Group 4. Tough group and difficult to predict. France was the leader, of course, but Yugoslavia, Bulgaria, and DDR were pretty much equal. France traditionally having troubles against Yugoslavia and Bulgaria. Yugoslavia was not in great shape, already noticed in the their failure at the 1984 European finals, which made them vulnerable to both DDR and Bulgaria. Bulgaria had a good crop of players at the moment – not a great team, but at least equal to the Yugoslavs. DDR was tough opponent. Depending in form, luck, momentary inspiration or out of the blue failure, everything was possible in this group. Luxembourg nobody counted for anything else than point donor and a team to improve one’s own goal-difference – in this group, it was felt, goal-difference was likely decisive factor. Ups and owns colored the progress of the group, eventually coming to rather early Bulgarian qualification to the finals, which, if anything canceled out great final rush of team DDR – they won their last 4 matches and ended with the most goals scored in this group, but missed the finals in Mexico. France was not in the form which made them European champions and had to fret to the last moment, when a win over Yugoslavia was a must. It was a home game and Yugoslavia was already out and dispirited, which helped as well and France finished not only ahead of the last direct threat, DDR, but first in the group. Bulgaria had nothing to play for at this moment, so they took it easy and also their squad was greatly disturbed by the Cup final scandal a few months earlier, ending with suspensions of large group of key national team regulars. So, Bulgaria finished 2nd in the group on worse goal-difference.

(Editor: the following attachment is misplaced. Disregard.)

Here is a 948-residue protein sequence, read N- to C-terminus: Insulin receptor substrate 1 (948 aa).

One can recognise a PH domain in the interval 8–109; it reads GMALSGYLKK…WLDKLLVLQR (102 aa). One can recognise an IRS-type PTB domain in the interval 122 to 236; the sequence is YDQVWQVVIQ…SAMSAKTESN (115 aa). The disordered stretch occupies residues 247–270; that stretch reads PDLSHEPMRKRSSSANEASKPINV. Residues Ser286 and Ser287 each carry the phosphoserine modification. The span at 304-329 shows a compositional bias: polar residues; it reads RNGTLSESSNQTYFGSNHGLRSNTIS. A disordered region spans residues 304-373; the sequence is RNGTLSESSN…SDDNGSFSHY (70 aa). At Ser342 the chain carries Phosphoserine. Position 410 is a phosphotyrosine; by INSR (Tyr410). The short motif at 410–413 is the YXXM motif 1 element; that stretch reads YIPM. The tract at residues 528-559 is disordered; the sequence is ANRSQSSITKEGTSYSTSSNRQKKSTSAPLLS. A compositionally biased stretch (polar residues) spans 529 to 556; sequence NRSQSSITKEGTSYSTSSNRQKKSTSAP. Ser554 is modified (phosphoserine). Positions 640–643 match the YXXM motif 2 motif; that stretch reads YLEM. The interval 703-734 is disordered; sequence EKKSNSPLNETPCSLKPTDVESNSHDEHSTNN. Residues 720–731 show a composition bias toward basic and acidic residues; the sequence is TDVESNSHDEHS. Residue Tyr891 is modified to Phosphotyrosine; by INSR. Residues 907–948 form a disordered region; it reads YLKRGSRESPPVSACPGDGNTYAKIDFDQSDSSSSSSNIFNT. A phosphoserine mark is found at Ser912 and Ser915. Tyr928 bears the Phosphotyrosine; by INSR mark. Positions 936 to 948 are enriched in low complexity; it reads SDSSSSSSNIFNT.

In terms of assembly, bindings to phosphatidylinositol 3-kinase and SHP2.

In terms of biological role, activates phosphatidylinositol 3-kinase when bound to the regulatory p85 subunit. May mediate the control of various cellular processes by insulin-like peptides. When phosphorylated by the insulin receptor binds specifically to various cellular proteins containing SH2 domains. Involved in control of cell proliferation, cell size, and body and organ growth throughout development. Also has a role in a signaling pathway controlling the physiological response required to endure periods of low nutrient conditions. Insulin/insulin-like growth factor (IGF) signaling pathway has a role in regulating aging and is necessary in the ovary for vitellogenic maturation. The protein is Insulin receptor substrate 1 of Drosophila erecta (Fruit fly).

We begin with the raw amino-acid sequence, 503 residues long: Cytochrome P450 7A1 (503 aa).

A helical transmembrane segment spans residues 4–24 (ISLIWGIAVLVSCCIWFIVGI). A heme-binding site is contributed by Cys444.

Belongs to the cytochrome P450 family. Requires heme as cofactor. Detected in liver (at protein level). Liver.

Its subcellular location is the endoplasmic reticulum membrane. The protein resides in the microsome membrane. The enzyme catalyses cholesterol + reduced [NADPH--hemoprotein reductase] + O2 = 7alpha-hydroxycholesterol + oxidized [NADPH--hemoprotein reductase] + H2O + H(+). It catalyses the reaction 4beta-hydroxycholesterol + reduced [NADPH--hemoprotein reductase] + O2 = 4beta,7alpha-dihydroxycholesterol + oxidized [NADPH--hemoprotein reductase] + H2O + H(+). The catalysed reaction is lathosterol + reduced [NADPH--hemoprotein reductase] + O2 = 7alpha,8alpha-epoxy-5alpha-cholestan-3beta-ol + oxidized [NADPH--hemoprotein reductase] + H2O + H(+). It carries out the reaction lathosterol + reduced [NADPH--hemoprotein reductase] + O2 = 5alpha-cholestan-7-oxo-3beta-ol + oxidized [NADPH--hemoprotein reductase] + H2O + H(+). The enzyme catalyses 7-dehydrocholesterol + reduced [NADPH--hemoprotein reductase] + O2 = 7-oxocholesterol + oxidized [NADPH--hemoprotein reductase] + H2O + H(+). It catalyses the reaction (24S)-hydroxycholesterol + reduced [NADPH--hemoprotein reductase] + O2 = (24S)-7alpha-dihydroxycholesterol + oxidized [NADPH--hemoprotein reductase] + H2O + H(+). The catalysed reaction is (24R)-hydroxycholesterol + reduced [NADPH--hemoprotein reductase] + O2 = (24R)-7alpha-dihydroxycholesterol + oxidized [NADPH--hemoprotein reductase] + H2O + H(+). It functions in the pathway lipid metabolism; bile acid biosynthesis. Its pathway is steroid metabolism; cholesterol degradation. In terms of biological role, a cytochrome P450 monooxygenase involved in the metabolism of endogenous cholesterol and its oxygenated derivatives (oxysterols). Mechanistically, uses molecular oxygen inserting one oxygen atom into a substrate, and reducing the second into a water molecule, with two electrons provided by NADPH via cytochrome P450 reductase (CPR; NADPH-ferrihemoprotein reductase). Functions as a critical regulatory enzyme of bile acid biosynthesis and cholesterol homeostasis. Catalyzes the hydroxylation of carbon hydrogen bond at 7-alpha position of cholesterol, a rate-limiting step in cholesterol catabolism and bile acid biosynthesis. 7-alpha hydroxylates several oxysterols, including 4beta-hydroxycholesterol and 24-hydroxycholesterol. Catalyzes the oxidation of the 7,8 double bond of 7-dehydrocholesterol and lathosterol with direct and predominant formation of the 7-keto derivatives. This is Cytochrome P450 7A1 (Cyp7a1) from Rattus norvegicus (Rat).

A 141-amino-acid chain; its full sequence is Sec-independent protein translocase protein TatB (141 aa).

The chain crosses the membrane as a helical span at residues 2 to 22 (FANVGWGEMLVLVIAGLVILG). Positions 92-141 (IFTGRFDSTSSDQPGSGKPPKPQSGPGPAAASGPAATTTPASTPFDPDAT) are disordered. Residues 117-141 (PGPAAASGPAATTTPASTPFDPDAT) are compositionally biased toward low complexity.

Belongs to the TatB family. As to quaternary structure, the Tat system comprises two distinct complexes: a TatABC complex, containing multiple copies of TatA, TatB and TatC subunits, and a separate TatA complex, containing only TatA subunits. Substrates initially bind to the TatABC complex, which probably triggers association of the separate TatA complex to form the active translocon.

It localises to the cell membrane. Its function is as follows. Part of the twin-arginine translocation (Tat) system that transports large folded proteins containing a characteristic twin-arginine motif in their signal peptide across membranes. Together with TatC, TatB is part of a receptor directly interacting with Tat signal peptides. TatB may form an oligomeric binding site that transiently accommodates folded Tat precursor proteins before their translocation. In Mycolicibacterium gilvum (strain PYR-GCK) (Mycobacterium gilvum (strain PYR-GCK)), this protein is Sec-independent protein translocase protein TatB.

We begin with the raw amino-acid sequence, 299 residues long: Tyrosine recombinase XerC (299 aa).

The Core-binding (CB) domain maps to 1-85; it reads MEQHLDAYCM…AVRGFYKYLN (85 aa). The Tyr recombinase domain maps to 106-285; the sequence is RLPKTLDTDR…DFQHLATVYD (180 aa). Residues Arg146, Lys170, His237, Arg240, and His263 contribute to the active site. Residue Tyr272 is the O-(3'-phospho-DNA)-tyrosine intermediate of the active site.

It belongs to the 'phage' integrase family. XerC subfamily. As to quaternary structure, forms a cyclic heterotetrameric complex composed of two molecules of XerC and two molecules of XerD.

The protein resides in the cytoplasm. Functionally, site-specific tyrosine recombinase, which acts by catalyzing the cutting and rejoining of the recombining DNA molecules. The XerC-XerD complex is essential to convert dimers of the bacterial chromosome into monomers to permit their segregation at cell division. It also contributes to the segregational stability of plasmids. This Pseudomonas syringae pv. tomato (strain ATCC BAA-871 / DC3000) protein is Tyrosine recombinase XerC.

1.FRA^ 8 11 5 1 2 15- 4
France qualified and on top of its group of that, but it was not easy. This is squad which actually made it in the last round against Yugoslavia. Variety of factors may explain the French difficulties: very often a great winning team plunges down a bit after its great success, so in the qualifications following the 1984 European finals France was not at its best. Inconvenient opponents, against traditionally France struggled. Aging players and may be no equal replacements at hand. Traditional problems with the attacking line. The squad above at least shows some of the problems: Toure and Ayache were hardly stars at the level of the rest and Rocheteau still a starter – on and off starter for years… who else? Every possible player tried, placed, replaced, and again and again trying Rocheteau in new combinations, old combinations, with other players, alone, as a support striker, as a central striker, dismissed, recalled, and so on in the same vicious circle with no way out. Yet, France qualified, putting itself together when it mattered most and even the impression that the next year would be quite better, or at least not shaky.
2.BUL^ 8 11 5 1 2 13- 5